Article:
Buddy Valastro, Arnold Wilkerson, Joe Ariel after Little Pie Company wins the competition during the Food Network & Cooking Channel New York City Wine & Food Festival.
Arnold Wilkerson is an actor and the creator and owner of the Little Pie Company located in Manhattan Plaza.
Orginally from California, Wilkerson attended the Royal Academy of Dramatic Art in London. After graduation,he moved to New York City, making his Off-Broadway debut as Hud in the original production of James Rado and Gerome Ragni’s Hair at Joseph Papp’s Public Theater in October 1967. He made his Broadway debut in 1968 as Arnold in the original production of John Sebastian’s Jimmy Shine, sharing the stage with Dustin Hoffman and Rue McClanahan. In 1969 came Jon Swan’s Fireworks at the Village South Theatre. That same year he appeared in the original production of Ronald Ribman’s The Most Beautiful Fish with Eileen Dietz which was commissioned by New York Television Theatre for broadcast on PBS.
In 1971, Wilkerson appeared in the world premiere of Micki Grant’s Don’t Bother Me, I Can’t Cope at the Ford’s Theatre in Washington, D.C. He continued with the production when it moved to Broadway the following year.
In 1974, he played the role of Jimmy in The Autobiography of Miss Jane Pittman.
After Don’t Bother Me, I Can’t Cope, Wilkerson’s acting career went through a slump and he worked largely as a waiter. In 1983 he, along with business partner Michael Deraney, founded the Little Pie Company.
T2C: When did you first move into Manhattan Plaza and how did you get into the building?
Arnold Wilkerson: I started out as an actor and qualified in that category. I moved here in 1983 when the building was considered a white elephant. The neighborhood was run down and nobody wanted to live here until Mayor Lindsey decided the actors needed nice dwellings.
T2C: What are your fondest memories of living in the plaza?
Arnold Wilkerson: The support system and a great appreciation for the community they were establishing. I was able to start my business from my apartment thanks to Rodney and Richard.
T2C: Where you there during the AIDS crisis? Tell us about that time.
Arnold Wilkerson: Yes indeed, Rodney and Richard found a way to set up a foundation to care for patients. I had the privilege to be on that board. Now as a result of that board it has been converted and designed to help elderly patients.
T2C: You created The Little Pie Company. How did that come about?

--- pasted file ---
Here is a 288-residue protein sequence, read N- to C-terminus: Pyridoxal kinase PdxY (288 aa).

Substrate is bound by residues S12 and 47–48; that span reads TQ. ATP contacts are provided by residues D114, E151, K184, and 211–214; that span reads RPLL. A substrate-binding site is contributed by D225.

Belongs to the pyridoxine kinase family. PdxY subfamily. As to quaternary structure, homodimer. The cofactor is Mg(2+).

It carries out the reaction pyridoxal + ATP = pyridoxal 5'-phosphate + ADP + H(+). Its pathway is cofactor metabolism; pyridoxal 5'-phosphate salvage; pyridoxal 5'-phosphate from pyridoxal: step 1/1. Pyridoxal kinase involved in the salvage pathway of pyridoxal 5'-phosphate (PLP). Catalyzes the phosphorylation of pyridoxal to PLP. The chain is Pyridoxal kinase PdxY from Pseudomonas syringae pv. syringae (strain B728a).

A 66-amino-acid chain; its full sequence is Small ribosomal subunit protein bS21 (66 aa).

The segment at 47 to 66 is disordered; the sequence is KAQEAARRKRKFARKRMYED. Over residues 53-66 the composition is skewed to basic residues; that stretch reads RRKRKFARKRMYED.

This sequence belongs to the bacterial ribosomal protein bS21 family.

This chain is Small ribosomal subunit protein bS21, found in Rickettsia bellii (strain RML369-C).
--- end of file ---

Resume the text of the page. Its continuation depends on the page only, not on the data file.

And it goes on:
Arnold Wilkerson: I was working as a waiter in a restaurant and I was at the point where I decided I needed to make a change in my life. The other waiters and I use to make five – course meals for each other. Nobody liked my cooking, but they liked my deserts.
T2C: What have been the biggest changes to the neighborhood and your business?
Arnold Wilkerson: Having been in this neighborhood since the beginning. Through community support, I was able to star my business. Actually because of the restaurant Curtain Up. The night I brought in my pies Liza Minelli, Bobby Short and Chita Rivera all had some. They told Robert Nahas the owner that my pies should be on the menu regularly, as they thought I had something really great going on. This helped popularize his restaurant.
I was also working at Maxwell Plum’s. I would give slices of my pies to my favorite customers. One night Babara Costikyan, from New York Magazine had one. She wrote an article called “Buy, Buy This American Pie.” when she wrote this my phone ran off the hook. I was baking from my neighbors apartments (3 to be exact), as I could only do four pies at a time in mine. My waiter friends would deliver the groceries and the pies. Rodney told me he knew I was smuggling pies, but he let me slide in order to create this life for myself.
T2C: What does living in the building allowed you to accomplish?
Arnold Wilkerson: It understood that artists are creative people, no matter what part of the arts it is. There is such a large support group.This building allows you to expand and grow.
T2C: How does living in the building make you feel?
Arnold Wilkerson: Manhattan Plaza continues to allow me to be creative. Self-expression is realized. It is supportive and it stills remains.
T2C: What would you change from your time living in Manhattan Plaza?
Arnold Wilkerson: There isn’t anything because this has been a perfect structure for me. To have a business five minutes from where I live, allows me to be an entrepreneur. I have been very fortunate.
T2C: What is your fondest memory of New york?
Arnold Wilkerson: Making the decision to do what I am doing. I decided that as an actor, if I wasn’t where I wanted to be by a certain age, I would change careers. Timing is everything. I became enlightened while watching Phil Donahue. He stated there was a time in America where you could write the word taxi on your car and you had a instant business. People did that. I took that a sign to cut through the red tape. The fact you could do this encouraged me to make pies. I was soon selling to Curtain-Up, Maxwell Plum, Dean and Deluca, The Empire Diner and on and on. I outgrow my apartment and Richard and Rodney offered me a space downstairs. The problem was I had no money. I met Jane Stanicki who worked for the Bowery Bank. When we met, she was surprised when we met. She thought a Jewish kid would arrive with a name like Arnold. She got me a loan. I am indebted to all these people for what they entrusted me with. It was quite a journey, but I made the commitment and needed to stand by it. I paid back all the loans.
T2C: What would you like us to know that we haven’t asked you?
Arnold Wilkerson: That lots of business come and go in this city. We have, by the grace of God, been able to be here for 30 years. That makes me to continue to work hard. The trust and support has continued.
The documentary Miracle on 42nd Street, is available on Amazon and will soon be available to stream.